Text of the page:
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Saab has announced the successful live fire demonstration of their MSHORAD system on 30 August at the Karlskoga range in Sweden. During the test, five different mock aerial targets were successfully engaged, including:

  • UAVs
  • helicopters Close Air Support (CAS) aircraft representative targets
  • in addition to a night engagement against a towed target.

For the purposes of the demonstration, MSHORAD was shown in a two vehicle-type configuration, consisting of a Mobile Radar Unit (MRU) equipped with a GIRAFFE 1X search radar as well as Command & Control (C2) systems, and a Mobile Firing Unit (MFU) with a pedestal-mounted, remotely-operated launcher with three ready missiles, derived from the RBS 70 NG system. Saab stated that depending on user preference, MSHORAD could also be offered in a three vehicle-type configuration, with C2 functions decoupled from the radar vehicle, an arrangement which decreases the command crew’s vulnerability to anti-radiation missiles.

The GIRAFFE 1X used by the MRU is an Active Electronically Scanned Array (AESA) radar operating in the X-band, which can provide coverage up to 70° in elevation and rotates to provide 360° coverage in azimuth. It capable of tracking 600 simultaneous targets, out to its instrumented detection range of 75 km, and has a refresh rate of 1 second. Notionally, a single MRU would be capable of providing simultaneous tracking for 4-12 MFUs, although a company representative stated more could be supported if required. Additionally, MRU’s networking capabilities allow combining the air picture from multiple MRUs to generate a larger common air picture.

In the two vehicle-type configuration, the MRU and MFU are each intended to operate with have a crew of three, consisting of a driver, radar operator, and battery commander, in the MFU, and driver, missile operator, and vehicle commander for the MFU. The three-vehicle configuration would presumably involve moving the battery commander from the MRU to a dedicated C2 vehicle, along with a driver. The company stated that additional sensors, such as passive sensors, could be integrated with the system depending on user requirement.

For the demonstration both vehicles were shown mounted on the MARS S-330 4×4 platform developed by Czech manufacturer SVOS. However, SAAB noted that both the MRU and MFU are platform-agnostic, and can be mounted on nearly any vehicle which can withstand the weight requirement of 500 kg for the missile launcher.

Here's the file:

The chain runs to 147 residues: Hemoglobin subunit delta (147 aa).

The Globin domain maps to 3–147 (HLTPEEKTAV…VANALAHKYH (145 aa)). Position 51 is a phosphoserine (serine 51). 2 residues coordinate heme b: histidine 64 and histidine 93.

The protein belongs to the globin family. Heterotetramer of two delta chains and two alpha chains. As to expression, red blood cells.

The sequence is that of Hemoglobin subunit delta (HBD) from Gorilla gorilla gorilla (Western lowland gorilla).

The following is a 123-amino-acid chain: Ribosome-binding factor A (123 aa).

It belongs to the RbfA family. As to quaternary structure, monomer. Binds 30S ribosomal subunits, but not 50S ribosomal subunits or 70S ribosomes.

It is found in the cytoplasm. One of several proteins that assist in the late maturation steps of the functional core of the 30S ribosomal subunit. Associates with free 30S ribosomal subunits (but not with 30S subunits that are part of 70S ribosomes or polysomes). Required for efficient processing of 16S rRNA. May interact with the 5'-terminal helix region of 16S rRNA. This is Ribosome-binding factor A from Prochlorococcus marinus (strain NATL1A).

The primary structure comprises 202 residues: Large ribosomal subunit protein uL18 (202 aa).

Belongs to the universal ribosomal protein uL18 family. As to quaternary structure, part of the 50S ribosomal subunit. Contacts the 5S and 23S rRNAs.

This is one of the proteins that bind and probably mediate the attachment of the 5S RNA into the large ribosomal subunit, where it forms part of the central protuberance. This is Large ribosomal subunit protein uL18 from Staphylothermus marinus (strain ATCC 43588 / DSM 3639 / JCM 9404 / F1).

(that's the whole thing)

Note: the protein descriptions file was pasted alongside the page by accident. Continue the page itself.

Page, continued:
SAAB also offer a pre-packaged version of the radar unit, referred to as the Compact Radar Unit (CRU), which they have stated can be mounted to nearly any flatbed vehicle capable of meeting the 400 kg weight requirement and 2.5 kW power requirement. The CRU comes equipped with a battery which allows up to 8 hours of silent watch capability, allowing the crew to power the radar without using the host vehicle’s engine.

The MFU can be armed with three of either the RBS 70 Mk2 or the BOLIDE laser beam-riding missile, with the latter enabling engagement of aerial or protected land vehicle targets out to 9 km, at altitudes up to 5 km. The vehicle’s unmanned weapon station is equipped with a thermal sight, allowing the vehicle to search for and conduct engagements independently of the MRU if required, such as in electromagnetically-contested environments.

According to the Saab, the sight and missiles used by the mobile variant are both the same as those used on the RBS 70 NG MANPADS. The company stated that this allows the missiles plus sight to be dismounted from the vehicle, and remounted on a tripod carried by the MFU to set up a MANPADS configuration of the system if required. This may be desirable in some tactical scenarios, such as when fighting in an urban environment. In this configuration, the MANPADS configuration could receive target cueing information from the MRU either from the vehicle’s radios, via a fibre optic datalink run between vehicle and launcher, or using a dedicated radio for the MANPADS configuration.